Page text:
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"After so many hours of toil and quest,
Though I have found, I will not rob thy nest "Saving of thy sweet self; if thou think'st well "To trust, fair Madeline, to no rude infidel.
and of line 4
"Hark! 'tis an elfin-storm from faery land,
Ah silver shrine by thee will I take rest.
Line 6 originally began with the words With tearful; and there are two completed versions—
With features pale and mournful Pilgrim's weeds
Though I have found I cannot rob thy nest! and finally the last three lines are left standing thus:
Though I have found but cannot rob thy nest!
To sing to me-but hark! the blinded tempest's rage!
The inverted commas are closed at the end of the stanza in Keats's edition. Hunt says, "With what a pretty wilful conceit the costume of the poem is kept up in the third line about the shield! The poet knew when to introduce apparent trifles forbidden to those who are void of real passion, and who, feeling nothing intensely, can intensify nothing."
(XXXIX) Line 2 originally ended with but, my love, to us, which was altered first to but a boon in truth and then to but a boon indeed. Line 3 has a cancelled reading, Arise my Love. For line 6 there is a false start, Over the moors. Line 7 originally ended with
"Drown'd all in Rhenish and the sleepy mead:
"Awake! arise! my love, and fearless be,
"For o'er the southern moors I have a home for thee."
She hurried at his words, beset with fears,
For there were sleeping dragons all around,
A chain-droop'd lamp was flickering by each door; The arras, rich with horseman, hawk, and hound, Flutter'd in the besieging wind's uproar; And the long carpets rose along the gusty floor.
the drench of mead, altered to the drenching mead before the happier reading of the text was supplied. The last two lines stand thus in the manuscript
Put on warm cloathing, sweet, and fearless be
There is a cancelled reading, Over the bleak Dartmoor; but for which one might not have felt perfectly certain that dartmoor blak (with a small d) was an allusion to that moor wherein the river Dart takes its rise, and which Keats could see from Teignmouth in looking up the Estuary of the Teign.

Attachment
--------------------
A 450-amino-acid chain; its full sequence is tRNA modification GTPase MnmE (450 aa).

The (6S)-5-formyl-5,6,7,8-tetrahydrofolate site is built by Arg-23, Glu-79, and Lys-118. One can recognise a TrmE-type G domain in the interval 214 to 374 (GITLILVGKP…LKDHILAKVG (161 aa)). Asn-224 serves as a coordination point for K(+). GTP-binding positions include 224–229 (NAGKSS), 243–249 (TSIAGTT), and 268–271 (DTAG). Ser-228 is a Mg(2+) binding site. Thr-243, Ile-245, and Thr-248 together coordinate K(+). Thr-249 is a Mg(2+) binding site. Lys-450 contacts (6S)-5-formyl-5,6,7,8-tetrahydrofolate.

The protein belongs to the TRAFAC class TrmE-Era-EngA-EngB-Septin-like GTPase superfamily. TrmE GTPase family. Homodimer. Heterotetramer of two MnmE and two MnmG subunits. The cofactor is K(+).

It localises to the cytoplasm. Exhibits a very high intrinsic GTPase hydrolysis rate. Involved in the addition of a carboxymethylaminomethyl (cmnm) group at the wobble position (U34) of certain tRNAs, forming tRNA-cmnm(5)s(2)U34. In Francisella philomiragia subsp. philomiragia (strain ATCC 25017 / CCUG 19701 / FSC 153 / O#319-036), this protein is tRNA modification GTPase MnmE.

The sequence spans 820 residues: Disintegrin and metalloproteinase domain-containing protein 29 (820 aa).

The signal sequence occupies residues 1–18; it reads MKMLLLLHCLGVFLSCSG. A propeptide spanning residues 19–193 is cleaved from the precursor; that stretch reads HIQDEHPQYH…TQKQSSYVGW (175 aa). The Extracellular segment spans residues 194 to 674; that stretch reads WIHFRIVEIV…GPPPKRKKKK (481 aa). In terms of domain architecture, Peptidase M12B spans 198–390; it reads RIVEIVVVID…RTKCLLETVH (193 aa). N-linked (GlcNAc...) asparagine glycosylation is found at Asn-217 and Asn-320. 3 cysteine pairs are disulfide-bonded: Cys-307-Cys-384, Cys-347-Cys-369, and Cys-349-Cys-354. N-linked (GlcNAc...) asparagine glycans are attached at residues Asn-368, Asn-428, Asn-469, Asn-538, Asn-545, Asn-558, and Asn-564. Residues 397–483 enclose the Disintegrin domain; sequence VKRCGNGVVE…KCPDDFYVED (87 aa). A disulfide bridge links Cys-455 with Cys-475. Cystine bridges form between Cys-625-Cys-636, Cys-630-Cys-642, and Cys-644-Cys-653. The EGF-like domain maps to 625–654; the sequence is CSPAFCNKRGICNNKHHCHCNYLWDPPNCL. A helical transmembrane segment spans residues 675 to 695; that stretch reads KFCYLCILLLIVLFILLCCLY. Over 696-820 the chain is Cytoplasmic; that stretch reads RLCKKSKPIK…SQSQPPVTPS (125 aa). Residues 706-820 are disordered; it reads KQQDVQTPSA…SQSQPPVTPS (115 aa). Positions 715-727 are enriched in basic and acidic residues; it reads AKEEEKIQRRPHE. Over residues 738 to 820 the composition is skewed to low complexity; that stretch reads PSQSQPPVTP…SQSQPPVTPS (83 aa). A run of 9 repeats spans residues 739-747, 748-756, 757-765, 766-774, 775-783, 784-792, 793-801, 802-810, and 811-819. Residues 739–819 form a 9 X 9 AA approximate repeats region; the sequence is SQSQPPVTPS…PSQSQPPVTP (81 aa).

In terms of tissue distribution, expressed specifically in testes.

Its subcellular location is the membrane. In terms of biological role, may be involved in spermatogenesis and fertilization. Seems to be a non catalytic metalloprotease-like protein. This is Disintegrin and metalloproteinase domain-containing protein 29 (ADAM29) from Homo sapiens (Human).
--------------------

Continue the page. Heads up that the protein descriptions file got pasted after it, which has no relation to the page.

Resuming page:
(XL) In line 2, about stands cancelled for around in the manuscript; and line 3 was first written thus :
Or perhaps at glaring watch with ready spears
but the reading of the text is substituted. Well is struck out at the beginning of line 4; and in line 5 not a is struck out and heard no written instead. Then there is much fastidiousness in the matter of going on, as thus—
But noise of winds besieging the high towers...
But the b...
But the besieging Storm...
They glide, like phantoms, into the wide hall;
With a huge empty flaggon by his side:
By one, and one, the bolts full easy slide-
The chains lie silent on the footworn stones ;— The key turns, and the door upon its hinges groans.
The Lamps were flickering death shades on the walls
The Lamps were dying in...
But here and there a Lamp was flickering out...
All these readings are rejected, and the stanza then proceeds to the end without further erasures except the word flutter'd after arras in line 7, and with cold after Flutter'd in line 8. Hunt observes upon the Alexandrine "This is a slip of the memory, for there were hardly carpets in those days. But the truth of the painting makes amends, as in the unchronological pictures of old masters." Mr. Dante Gabriel Rossetti, in similar circumstances in his magnificent ballad of The King's Tragedy, has avoided the unchronological flaw thus :
And now the ladies fled with the Queen;
And thorough the open door
The night-wind wailed round the empty room
(XLI) Lines 1 and 2 were first written thus:
Like Spirits into the wide-paven hall
They glide, and to the iron porch in haste;
but the reading of the text is supplied in the manuscript. In line 3, slept is substituted for lay, and lay again for slept. The manuscript reads beaker for flaggon. For line 6 was originally written
And paced round Madeline all angerless,
And they are gone: aye, ages long ago
But with a calmed eye his mistress owns,
and then the reading of the text except that unanger'd has the place of sagacious, which does not appear in the manuscript at all. Of line 7 there is a rejected opening, The chains are loos'd, the... and again a rejected close
the easy bolts back slide
Line 8 was originally—
Upon the pavement lie the heavy chains;
and in the line of the text as written lay stands for lie. (XLII) Lines I to 6 were at first written thus :
And they are gone—Aye, ages long ago
These lovers fled into a night of storms-
Line 2 is left unfinished, as a night of is struck out and the storm (?) inserted but the second word cancelled. In line 3 night is struck out in favour of Morn; but Morn was rejected and night restored, doubtless, when in revising the proof night was removed from line 2. In line 5 charnal stands cancelled for coffin. In line 6 long is cancelled and all left standing in its place; and for the rest the manuscript is revised to correspond with the stanza as given in the text. Hunt's last word is-" Here endeth the young and divine Poet, but not the delight and gratitude of his readers; for, as he sings elsewhere
A thing of beauty is a joy for ever."